Advocate or Honest Broker?

By Gabriele Bammer

Gabriele Bammer (biography)

To mark the first anniversary of the Integration and Implementation Insights blog, we launch an occasional series of “synthesis blog posts” drawing insights across blog posts on related topics.

What is our social obligation as researchers to see our findings implemented? And how should we do it? When is it appropriate to advocate loudly to drive change? When should we focus on informing decision makers, stepping back ourselves from direct action? How can we know that our research is ‘good enough’ to act on and not compromised by our own values, interests, cognitive biases and blind spots?

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Model complexity – What is the right amount?

By Pete Loucks

p-loucks
Pete Loucks (biography)

How does a modeler know the ’optimal’ level of complexity needed in a model when those desiring to gain insights from the use of such a model aren’t sure what information they will eventually need? In other words, what level of model complexity is needed to do a job when the information needs of that job are uncertain and changing?

Simplification is why we model. We wish to abstract the essence of a system we are studying, and estimate its likely performance, without having to deal with all its detail. We know that our simplified models will be wrong. But, we develop them because they can be useful. The simpler and hence the more understandable models are the more likely they will be useful, and used, ‘as long as they do the job.’

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Four things everyone should know about ignorance

By Michael Smithson

michael-smithson
Michael Smithson (biography)

“Ignorance” is a topic that sprawls across a grand variety of disciplines, professions and problem domains. Many of these domains have their own perspective on the unknown, but these are generally fragmentary and often unconnected from one another. The topic lacks a home. Until fairly recently, it was a neglected topic in the humanities and human sciences.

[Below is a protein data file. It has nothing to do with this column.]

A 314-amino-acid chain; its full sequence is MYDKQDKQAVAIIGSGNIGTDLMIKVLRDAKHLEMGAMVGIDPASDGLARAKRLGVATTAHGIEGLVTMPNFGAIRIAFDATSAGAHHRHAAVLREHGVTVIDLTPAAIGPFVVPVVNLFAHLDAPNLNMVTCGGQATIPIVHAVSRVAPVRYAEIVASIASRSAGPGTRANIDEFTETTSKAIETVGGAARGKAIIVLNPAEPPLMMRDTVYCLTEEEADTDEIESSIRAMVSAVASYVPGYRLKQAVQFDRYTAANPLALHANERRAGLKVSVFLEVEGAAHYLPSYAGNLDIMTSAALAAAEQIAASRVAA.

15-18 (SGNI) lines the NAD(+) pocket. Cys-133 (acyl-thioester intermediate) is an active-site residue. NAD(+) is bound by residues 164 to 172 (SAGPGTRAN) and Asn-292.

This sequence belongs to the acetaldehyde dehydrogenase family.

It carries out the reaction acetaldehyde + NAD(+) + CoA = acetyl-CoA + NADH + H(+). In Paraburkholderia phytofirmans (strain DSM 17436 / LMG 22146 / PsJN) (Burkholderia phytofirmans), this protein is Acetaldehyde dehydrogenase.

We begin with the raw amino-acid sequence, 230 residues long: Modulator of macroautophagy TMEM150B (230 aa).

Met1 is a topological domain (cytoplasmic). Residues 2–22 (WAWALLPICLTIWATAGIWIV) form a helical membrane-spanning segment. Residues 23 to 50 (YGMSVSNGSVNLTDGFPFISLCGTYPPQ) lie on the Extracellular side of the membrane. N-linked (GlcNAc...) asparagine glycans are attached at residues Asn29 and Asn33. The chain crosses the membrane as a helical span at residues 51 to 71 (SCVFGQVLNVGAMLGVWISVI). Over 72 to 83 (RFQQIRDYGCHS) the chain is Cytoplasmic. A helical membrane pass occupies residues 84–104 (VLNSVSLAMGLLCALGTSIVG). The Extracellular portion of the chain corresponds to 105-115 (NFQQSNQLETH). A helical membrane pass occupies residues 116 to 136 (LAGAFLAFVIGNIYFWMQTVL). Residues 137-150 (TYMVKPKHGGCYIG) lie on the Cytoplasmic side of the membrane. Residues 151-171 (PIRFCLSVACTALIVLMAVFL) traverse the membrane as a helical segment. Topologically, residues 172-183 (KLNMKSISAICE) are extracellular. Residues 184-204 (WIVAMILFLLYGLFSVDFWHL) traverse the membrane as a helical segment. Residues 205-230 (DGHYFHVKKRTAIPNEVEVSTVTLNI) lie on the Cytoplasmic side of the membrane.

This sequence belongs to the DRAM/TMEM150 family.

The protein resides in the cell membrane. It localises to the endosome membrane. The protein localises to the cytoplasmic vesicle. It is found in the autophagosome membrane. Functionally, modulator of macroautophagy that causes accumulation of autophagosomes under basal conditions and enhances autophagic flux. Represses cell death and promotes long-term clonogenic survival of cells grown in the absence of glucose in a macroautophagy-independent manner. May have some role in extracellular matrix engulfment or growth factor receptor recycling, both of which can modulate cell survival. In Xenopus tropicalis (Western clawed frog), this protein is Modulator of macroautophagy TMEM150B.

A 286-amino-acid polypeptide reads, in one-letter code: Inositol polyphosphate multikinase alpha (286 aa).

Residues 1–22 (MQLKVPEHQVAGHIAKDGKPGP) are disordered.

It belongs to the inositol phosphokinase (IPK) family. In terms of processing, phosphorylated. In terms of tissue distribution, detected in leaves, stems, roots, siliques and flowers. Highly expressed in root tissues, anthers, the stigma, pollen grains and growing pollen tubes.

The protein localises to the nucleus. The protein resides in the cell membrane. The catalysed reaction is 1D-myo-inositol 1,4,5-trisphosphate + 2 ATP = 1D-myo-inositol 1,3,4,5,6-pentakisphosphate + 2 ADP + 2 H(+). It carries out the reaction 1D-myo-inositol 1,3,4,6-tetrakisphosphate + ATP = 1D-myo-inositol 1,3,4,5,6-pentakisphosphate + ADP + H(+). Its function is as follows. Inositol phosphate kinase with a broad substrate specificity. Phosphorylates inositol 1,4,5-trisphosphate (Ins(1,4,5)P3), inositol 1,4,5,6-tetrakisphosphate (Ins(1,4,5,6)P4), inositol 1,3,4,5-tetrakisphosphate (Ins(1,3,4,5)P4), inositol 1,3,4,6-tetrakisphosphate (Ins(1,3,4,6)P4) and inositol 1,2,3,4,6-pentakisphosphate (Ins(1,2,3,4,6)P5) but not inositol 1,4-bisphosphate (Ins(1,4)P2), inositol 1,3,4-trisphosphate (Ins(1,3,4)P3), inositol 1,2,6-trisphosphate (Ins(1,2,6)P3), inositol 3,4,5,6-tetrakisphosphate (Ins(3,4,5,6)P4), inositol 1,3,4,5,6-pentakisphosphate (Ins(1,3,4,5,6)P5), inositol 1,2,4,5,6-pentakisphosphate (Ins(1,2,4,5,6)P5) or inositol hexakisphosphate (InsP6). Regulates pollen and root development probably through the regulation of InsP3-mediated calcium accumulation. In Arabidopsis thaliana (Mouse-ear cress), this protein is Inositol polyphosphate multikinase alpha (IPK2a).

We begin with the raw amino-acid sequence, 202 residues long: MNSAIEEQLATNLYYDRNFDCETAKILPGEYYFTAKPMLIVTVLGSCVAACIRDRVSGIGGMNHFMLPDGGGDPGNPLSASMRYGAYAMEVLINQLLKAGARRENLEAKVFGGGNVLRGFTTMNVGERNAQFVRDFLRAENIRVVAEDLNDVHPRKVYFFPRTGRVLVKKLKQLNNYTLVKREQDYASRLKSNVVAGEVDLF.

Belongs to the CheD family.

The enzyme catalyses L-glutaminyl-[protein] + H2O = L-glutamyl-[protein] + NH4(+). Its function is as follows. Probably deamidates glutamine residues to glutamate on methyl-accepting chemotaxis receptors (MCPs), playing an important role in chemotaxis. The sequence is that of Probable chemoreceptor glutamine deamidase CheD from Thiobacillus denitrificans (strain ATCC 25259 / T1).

I first started writing about it in the 1980’s (e.g., my book-length treatment, Ignorance and Uncertainty: Emerging Paradigms), but it wasn’t until 2015 that the properly compiled interdisciplinary Routledge International Handbook on Ignorance Studies (Gross and McGoey 2015) finally appeared.

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Should I trust that model?

By Val Snow

val snow
Val Snow (biography)

How do those building and using models decide whether a model should be trusted? While my thinking has evolved through modelling to predict the impacts of land use on losses of nutrients to the environment – such models are central to land use policy development – this under-discussed question applies to any model.

In principle, model development is a straightforward series of steps:

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Five principles for achieving impact

By Mark Reed

Mark Reed (biography)

What key actions can help research have impact? Interviews with 32 researchers and stakeholders across 13 environmental management research projects lead to the five principles and key issues described below (Reed et al., 2014).

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Ten communication tips for translational scientists

By Sunshine Menezes

sunshine-menezes
Sunshine Menezes (biography)

As someone who works with scientists, journalists, advocates, regulators, and other types of communication practitioners, I see the need for translational scientists who can navigate productive, start-to-finish collaborations between such groups on a daily basis.

This translation involves the use of new, more integrated approaches toward scientific work to confront wicked environmental problems society faces.

In spite of this need, cross-boundary communication poses a major stumbling block for many researchers. Science communication requires engagement with potential beneficiaries, not just a one-way transfer of information.

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Should water scientists be advocates?

By Patricia Gober

gober
Patricia Gober (biography)

Efforts to improve the use of models to support policy and practice on water resources issues have increased awareness of the role of advocacy and public engagement in the modeling process. Hydrologists have much to learn from the recent experience of climate scientists who have discovered that scientific knowledge is not independent of the political context in which it is used but rather is co-produced by scientists and society.

Despite a strong consensus among climate scientists in the Intergovernmental Panel on Climate Change’s (IPCC) 2013 report that “warming of the climate system is unequivocal,” approximately one-third of the USA’s population still does not believe that global temperatures have risen over the past 100 years and does not trust the things that scientists say about the environment.

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